Earlier this week I was in Bahrain, the most progressive of the Arab states. The women wear Armani suits and drink vodka and tonics they fight in the armed forces and have the vote. The Emir, who was educated in Britain, told me the allies should be praised for their "great war of liberation".

Yet his people are furious with the West. It wasn't just taxi drivers and waiters, but also businessmen, doctors and journalists who lined up to denounce America and Britain. It's nothing personal, they would say, before reeling off the West's misdemeanours.

At a drinks party, Dr Fadheela al-Mahroos, a paediatrician, explained: "Bin Laden may be an extremist Muslim, but Bush is an extremist Christian. They're both dangerous and mad and must be stopped before they murder more innocent people."

But surely, when she saw the Twin Towers collapse, she felt some sympathy for the West? "I thought of the American pilot on the television who came back from bombing Baghdad. He laughed as he explained that he had turned the city into a Christina's tree. The West is always killing Muslims; now you see what it is like," she said. "Bin Laden killed only 5,000 people 142,000 have been murdered in Palestine."

Her friend, Alice Thomas Samaan, a Christian, added: "All Arabs feel the same. The British didn't bomb Belfast to stop terrorism. I don't know who I feel more alienated from: the Taliban or the Americans."

She was backed up by Hassan Ali Radhi, a lawyer: "I am drinking whisky, I am a liberal and I enjoy a Western way of life," he said. "But America has alternately abused and ignored Afghanistan for 20 years. It created the Taliban in the first place. As for Tony Blair, he is just the PR man for Mr Bush."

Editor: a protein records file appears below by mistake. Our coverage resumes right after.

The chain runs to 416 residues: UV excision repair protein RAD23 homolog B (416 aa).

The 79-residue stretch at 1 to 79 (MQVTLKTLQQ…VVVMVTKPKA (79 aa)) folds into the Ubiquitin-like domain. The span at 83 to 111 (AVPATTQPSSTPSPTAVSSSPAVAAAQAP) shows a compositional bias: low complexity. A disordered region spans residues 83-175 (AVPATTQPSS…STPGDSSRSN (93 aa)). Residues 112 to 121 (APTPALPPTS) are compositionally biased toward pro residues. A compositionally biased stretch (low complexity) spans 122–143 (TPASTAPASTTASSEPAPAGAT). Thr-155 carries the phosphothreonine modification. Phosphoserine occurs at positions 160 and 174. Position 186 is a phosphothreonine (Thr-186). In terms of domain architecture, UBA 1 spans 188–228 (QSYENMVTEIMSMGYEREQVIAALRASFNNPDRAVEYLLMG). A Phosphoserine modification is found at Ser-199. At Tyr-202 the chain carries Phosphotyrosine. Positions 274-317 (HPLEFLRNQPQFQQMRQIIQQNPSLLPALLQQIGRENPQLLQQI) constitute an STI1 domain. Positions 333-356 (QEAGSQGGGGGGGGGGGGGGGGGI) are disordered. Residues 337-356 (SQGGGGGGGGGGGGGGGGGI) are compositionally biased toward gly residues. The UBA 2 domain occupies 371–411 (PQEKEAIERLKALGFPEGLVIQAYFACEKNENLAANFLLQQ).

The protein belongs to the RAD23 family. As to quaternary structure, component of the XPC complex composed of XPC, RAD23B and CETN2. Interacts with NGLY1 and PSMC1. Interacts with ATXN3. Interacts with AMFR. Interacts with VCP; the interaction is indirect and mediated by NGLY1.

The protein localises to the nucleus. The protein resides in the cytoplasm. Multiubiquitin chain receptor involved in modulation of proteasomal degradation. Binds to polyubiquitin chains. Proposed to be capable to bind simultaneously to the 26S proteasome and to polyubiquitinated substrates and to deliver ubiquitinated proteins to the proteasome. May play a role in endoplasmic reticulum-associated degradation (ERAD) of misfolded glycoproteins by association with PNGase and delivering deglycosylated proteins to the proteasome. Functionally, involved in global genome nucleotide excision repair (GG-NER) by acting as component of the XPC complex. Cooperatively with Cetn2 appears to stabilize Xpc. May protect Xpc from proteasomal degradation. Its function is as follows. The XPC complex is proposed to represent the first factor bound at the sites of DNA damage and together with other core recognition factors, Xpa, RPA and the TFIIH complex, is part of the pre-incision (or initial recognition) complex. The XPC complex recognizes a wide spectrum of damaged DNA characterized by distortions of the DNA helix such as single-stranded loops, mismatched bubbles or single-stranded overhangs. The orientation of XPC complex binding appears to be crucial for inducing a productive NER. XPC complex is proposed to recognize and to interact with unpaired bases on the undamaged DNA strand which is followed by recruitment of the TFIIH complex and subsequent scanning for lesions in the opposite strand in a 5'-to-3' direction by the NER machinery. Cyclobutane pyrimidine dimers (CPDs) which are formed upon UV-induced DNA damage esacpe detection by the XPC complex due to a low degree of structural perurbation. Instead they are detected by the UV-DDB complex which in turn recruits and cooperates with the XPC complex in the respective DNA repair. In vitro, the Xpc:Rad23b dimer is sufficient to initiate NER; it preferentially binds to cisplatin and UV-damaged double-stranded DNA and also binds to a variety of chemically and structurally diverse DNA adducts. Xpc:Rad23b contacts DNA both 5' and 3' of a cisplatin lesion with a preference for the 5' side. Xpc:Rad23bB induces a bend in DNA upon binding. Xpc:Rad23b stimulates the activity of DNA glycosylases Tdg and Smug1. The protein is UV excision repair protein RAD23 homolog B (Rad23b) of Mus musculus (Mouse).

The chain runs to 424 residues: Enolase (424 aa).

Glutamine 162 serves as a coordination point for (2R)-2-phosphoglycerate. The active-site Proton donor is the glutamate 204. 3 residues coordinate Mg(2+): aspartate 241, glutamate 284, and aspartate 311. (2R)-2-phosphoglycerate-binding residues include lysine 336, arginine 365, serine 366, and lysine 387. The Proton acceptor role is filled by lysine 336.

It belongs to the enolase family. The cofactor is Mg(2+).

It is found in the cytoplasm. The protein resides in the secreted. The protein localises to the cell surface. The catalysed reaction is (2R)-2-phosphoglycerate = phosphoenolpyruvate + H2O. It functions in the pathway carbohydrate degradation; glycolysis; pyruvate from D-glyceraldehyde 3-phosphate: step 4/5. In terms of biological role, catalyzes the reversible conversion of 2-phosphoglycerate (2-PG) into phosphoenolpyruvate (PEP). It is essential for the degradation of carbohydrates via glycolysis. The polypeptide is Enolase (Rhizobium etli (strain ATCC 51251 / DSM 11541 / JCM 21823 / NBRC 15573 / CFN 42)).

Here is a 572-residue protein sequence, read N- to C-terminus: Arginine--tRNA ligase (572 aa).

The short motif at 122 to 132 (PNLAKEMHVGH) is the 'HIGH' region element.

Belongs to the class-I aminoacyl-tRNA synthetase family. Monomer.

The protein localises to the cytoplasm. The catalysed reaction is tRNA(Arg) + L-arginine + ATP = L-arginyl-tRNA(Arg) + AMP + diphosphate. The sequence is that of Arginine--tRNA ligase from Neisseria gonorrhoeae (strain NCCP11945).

Adel Fakhro, who owns the McDonald's franchise, is also sick of the West. "Your Daisy Cutters are nearly as bad as nuclear bombs. We had no sympathy with the Taliban until this war started. The Americans have only invaded Afghanistan to have access to oil. You will be responsible for the rise in fundamentalism if you keep being so antagonistic and move on to Iraq or Syria."

Next it was Anwar Rahman, the editor-in-chief of the Gulf Daily News. "I used to think of Britain as a second home, but not after September 11," he said. "Now I will not buy anything made in Britain or America. My wife is begging me to sell our house in Oxford. I won't go there again, it's too dangerous. Your property business will do badly from Arabs. We don't like being called 'towelheads' by your newspapers."

Another woman added: "You say the women in Afghanistan are oppressed but it's just as bad in Britain. Girls are forced to show off their legs and compete for attention. They are drugged and raped in nightclubs, they are pregnant at 13. Myself, I would prefer to wear a burqa."

It's not just in the Middle East. In Britain, a poll of Muslims for the BBC suggested that 80 per cent were against the war in Afghanistan. This is what worries me most. Trying to heal all these divisions in going to make the humanitarian effort look simple, and creating a post-Taliban government in Kabul appear easy.